A 2015 study investigated whether known genetic loci for POAG are associated with visual field (VF) progression in patients from a Singaporean Chinese population.

A variant in the TGFBR3-CDC7 region was associated with 6.7 times increased chance of VF progression in POAG patients with 5 or more reliable VF measurements.12

However, the results need to be replicated in other independent cohorts.

Overall, it appears that genetics may be more relevant to manifest glaucoma management, having a role in predicting progression or rate of progression, identifying those at increased risk of becoming visually impaired, and optimizing treatment with targeted therapy.

This contribution would meet the aim of glaucoma management, which is to maintain the patient’s VF and related quality of life at a sustainable cost.2

Recent developments
Progress in the field of genetic discoveries is remarkable and new data are emerging constantly.

Recently, in a large-scale multitrait analysis of glaucoma,3 investigators developed a polygenic risk score that could be predictive of increased risk of advanced glaucoma, glaucoma status beyond traditional risk factors, earlier age of glaucoma diagnosis, increased probability of disease progression in early-stage disease, and increased probability of incisional glaucoma surgery in advanced disease.

These developments are clearly promising and lead the way to personalized patient management.

However, at present, clinical application of genetic testing for glaucoma is justified only for selected cases and further research is needed before comprehensive genetic risk assessment and targeted gene-based therapy can be achieved.

1. Wiggs JL, Pasquale LR. Genetics of glaucoma. Hum Mol Genet. 2017;26(R1):R21-R27. doi:10.1093/hmg/ddx184
2. European Glaucoma Society. Terminology and Guidelines for Glaucoma. 4th ed. 2014
3. Craig JE, Han X, Qassim A, et al. Multitrait analysis of glaucoma identifies new risk loci and enables polygenic prediction of disease susceptibility and progression. Nat Genet. 2020;52(2):160-166. doi:10.1038/s41588-019-0556-y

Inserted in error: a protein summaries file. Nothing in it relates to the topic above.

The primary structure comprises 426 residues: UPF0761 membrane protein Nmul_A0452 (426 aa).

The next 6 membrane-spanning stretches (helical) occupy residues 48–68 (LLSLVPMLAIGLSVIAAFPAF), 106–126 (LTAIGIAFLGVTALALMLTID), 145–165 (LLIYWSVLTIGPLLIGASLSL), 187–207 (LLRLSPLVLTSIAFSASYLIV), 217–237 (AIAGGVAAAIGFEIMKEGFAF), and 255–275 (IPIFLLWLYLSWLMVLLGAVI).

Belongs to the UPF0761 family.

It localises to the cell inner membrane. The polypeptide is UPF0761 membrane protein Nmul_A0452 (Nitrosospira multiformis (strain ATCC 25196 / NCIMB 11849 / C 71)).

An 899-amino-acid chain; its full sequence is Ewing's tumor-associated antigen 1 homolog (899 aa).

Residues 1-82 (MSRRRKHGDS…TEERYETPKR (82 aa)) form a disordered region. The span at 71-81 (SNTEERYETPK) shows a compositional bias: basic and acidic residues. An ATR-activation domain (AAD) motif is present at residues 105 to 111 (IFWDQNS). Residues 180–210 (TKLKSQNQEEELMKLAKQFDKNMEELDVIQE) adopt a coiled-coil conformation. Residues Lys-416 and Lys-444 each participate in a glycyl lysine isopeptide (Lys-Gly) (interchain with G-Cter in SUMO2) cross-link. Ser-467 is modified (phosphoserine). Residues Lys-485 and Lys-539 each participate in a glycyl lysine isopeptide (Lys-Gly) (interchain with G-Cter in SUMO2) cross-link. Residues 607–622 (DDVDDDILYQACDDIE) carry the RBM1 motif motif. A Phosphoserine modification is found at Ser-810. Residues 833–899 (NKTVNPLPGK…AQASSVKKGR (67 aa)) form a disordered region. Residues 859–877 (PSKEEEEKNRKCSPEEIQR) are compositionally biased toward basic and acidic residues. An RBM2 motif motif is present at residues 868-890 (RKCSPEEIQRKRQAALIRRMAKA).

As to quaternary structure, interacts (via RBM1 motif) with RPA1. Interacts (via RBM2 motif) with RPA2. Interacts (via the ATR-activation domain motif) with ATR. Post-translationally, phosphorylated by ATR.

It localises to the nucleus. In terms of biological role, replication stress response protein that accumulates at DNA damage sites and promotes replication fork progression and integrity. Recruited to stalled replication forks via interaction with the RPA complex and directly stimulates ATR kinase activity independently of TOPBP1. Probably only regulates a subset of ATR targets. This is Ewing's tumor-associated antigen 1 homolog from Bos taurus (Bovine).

4. Khawaja AP, Viswanathan AC. Are we ready for genetic testing for primary open-angle glaucoma? Eye (Lond).2018;32(5):877-883. doi:10.1038/s41433-017-0011-1
5. Aung T, Chan AS, Khor CC. Genetics of exfoliation syndrome. J Glaucoma. 2018;27(suppl 1):S12-S14. doi:10.1097/IJG.000000000000092
6. Anastasopoulos E, Coleman AL, Wilson MR, et al. Association of LOXL1 polymorphisms with pseudoexfoliation, glaucoma, intraocular pressure, and systemic diseases in a Greek population. The Thessaloniki eye study. Invest Ophthalmol Vis Sci. 2014;55(7):4238-4243. doi:10.1167/iovs.14-13991
7. Wolfs RC, Klaver CC, Ramrattan RS, van Duijn CM, Hofman A, de Jong PT. Genetic risk of primary open-angle glaucoma. Population-based familial aggregation study. Arch Ophthalmol. 1998;116(12):1640-1645. doi:10.1001/archopht.116.12.1640
8. Seddon JM, Rosner B. Validated prediction models for macular degeneration progression and predictors of visual acuity loss identify high-risk individuals. Am J Ophthalmol. 2019;198:223-261. doi:10.1016/j.ajo.2018.10.022
9. Klein ML, Francis PJ, Ferris FL 3rd, Hamon SC, Clemons TE. Risk assessment model for development of advanced age-related macular degeneration. Arch Ophthalmol. 2011;129(12):1543-1550. doi:10.1001/archophthalmol.2011.216
10. Gordon MO, Torri V, Miglior S, et al; Ocular Hypertension Treatment Study Group; European Glaucoma Prevention Study Group. Validated prediction model for the development of primary open-angle glaucoma in individuals with ocular hypertension. Ophthalmology. 2007;114(1):10-19. doi:10.1016/j.ophtha.2006.08.031
11. Stoutenbeek R, de Voogd S, Wolfs RCW, Hofman A, de Jong PTVM, Jansonius NM. The additional yield of a periodic screening programme for open-angle glaucoma: a population-based comparison of incident glaucoma cases detected in regular ophthalmic care with cases detected during screening. Br J Ophthalmol. 2008;92(9):1222-1226. doi:10.1136/bjo.2007.129130
12. Trikha S, Saffari E, Nongpiur M, et al. A genetic variant in TGFBR3-CDC7 is associated with visual field progression in primary open-angle glaucoma patients from Singapore. Ophthalmology. 2015;122(12):2416-2422. doi:10.1016/j.ophtha.2015.08.016


Fotis Topouzis, MD, PhD
e:[email protected]

Fotis Topouzis, MD, PhD, is chair of the Department of Ophthalmology, Aristotle University of Thessaloniki, Greece, and current president of the European Glaucoma Society. He is principal investigator of two large population-based studies (Thessaloniki Eye Study, EUREYE Study). He reports grant support from Alcon, Bausch & Lomb, Bayer, Novartis, Pfizer, and Thea, and personal fees from Alcon, Allergan, Bayer, Novartis, Omikron, Pfizer, Santen, and Thea.

Dimitrios Giannoulis, MD
e:[email protected]

Dimitrios Giannoulis, MD, is university associate in the 1st Department of Ophthalmology at Aristotle University of Thessaloniki, Greece. He has no financial disclosures to report.